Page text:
Marketplace Morning Report
Start your day with an up-to-the-minute report on the world of business and finance with host David Brancaccio.
First up on today's show: corruption, international soccer, and corporate sponsorship. Several published reports today say the Japanese entertainment and electronics giant Sony is drop its sponsorship of World Cup soccer. More on that. And the latest U.S. housing numbers come out Tuesday. In recent months, luxury homes have been particularly doing well. This is due in part to overseas investors. Is this international speculation good for the housing market? Plus, a moment of reflection about America's innovation economy. We know that in technology hubs like Silicon Valley, it's cool to fail. That's the mark of a seasoned, risk taking entrepreneur, having tried, failed and tried again. It may also be cool to draw a mediocre salary. That's the argument of one of America's leading technology venture capitalist, who says he looks for low salaries at the top of start ups when he's thinking about investing. Peter Thiel was also a co-founder of Paypal and the first outside investor in Facebook. We spoke with him at his offices in San Francisco.
Monday is the deadline for a deal in Iran’s nuclear talks. It’s a case where oil sanctions have been seen as successful in bringing Iran to the table, but unwinding those sanctions could prove tricky, because of all the parties involved. And when that does happen, Iran’s oil exports could add to the worldwide glut of oil. Plus, at a time that Russia calculates it's losing $40 billion a year because of Western sanctions stemming from the situation in Ukraine, the falling global price of crude oil is not helping. Russia is a huge energy producer and some Russian officials can't shake the idea that the low prices are a plot designed to hurt Russia. More on that. And when you think of "Turkey," you might think of the country in West Asia and Southeast Europe. This time of year, Turkey could mean a "large, gallinaceous bird." Or Turkey: a flop, a dud. Marketplace regular and Fortune Magazine senior editor at large Alan Sloan uses the last definition on this Thanksgiving Week, as he looks at the business turkeys of 2014.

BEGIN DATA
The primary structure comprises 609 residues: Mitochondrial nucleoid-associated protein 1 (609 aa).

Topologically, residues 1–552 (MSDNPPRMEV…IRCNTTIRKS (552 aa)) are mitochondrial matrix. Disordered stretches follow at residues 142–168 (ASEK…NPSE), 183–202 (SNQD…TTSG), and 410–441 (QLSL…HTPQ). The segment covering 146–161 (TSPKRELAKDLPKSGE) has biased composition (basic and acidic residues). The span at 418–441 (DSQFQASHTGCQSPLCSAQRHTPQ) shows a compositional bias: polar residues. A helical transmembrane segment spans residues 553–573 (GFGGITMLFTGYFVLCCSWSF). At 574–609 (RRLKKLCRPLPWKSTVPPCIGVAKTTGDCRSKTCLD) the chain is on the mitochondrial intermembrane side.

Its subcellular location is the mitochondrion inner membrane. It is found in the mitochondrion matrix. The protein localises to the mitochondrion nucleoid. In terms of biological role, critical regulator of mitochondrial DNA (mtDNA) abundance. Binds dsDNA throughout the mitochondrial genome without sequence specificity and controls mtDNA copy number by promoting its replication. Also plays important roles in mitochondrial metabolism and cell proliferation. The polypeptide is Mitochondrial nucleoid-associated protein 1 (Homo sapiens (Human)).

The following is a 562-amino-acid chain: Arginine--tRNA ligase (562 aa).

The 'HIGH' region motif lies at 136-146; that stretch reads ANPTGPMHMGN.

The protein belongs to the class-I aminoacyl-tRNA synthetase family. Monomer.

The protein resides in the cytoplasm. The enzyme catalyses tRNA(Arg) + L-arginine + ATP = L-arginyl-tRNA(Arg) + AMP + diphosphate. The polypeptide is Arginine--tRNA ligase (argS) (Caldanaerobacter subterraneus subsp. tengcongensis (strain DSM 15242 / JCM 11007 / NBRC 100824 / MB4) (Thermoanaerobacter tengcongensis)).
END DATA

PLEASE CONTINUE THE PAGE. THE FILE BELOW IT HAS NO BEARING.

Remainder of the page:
You've been hearing about President Barack Obama's speech last night announcing he will protect some 5 million undocumented workers from deportation. However, the President will not allow this group to get healthcare coverage under the Affordable Care Act. So why is healthcare not part of the deal? And in honor of Marketplace's 25th anniversary, we're looking at some of the surprising ways prices have changed over the last quarter century. Today, art. Specifically, the prices of art considered so fine it's worth millions.
On today's show: President Barack Obama speaks tonight on his plans to change America's immigration rules; executive orders that he believes do not need Congressional approval. Perhaps five million deportations might be stopped. More details will emerge tonight, but first, we take a closer look at who this could affect, and what it might mean for them. Plus, with air fares remaining high, road trips are likely going to be the preferred mode of travel this Thanksgiving. We also look at the price difference between flying and driving, and how these shifts impact people's holiday travel decisions. And there's this term "digerati," meaning the folks most handy with all that is digital, online, and mobile. Visualize for a moment a digerata or digeratus … How old were you thinking? A 20-something, or maybe a 30-something with a pork pie hat? But what about retirees?
Today, in Australia there's new allegations about the rigging a key interest rate there. More on that. And Target reports earnings Wednesday. It’s been about a year since a massive data breach affected customers. We take stock of the strategies that have and haven't worked for Target since then. Plus, as marijuana is increasingly legalized in some states, the marketing geniuses are at work. Some day soon, might there be a brand that is to Cannabis, as say, "Coca-Cola" is to brown fizzy water?
There is a warm, happy glow radiating from Wall Street these days that may have to do the with the money coming in during this golden era of mergers and acquisitions. This year, firms have spent $1.5 trillion buying U.S. companies, the most of the millennium so far, according to Thompson Reuters. More on that. And nearly 3 million children are homeless at some point during the year, according to a new report. California has by far the most homeless children, and not just because it’s the biggest state – it has the highest cost of living and the smallest share of affordable housing. Plus, drinking from the fountain of youth can sometimes be hazardous. More recently, people are trying everything from red wine pills to cream made out of snail slime to try to stay young. We take a look at some of the research behind the business of anti-aging.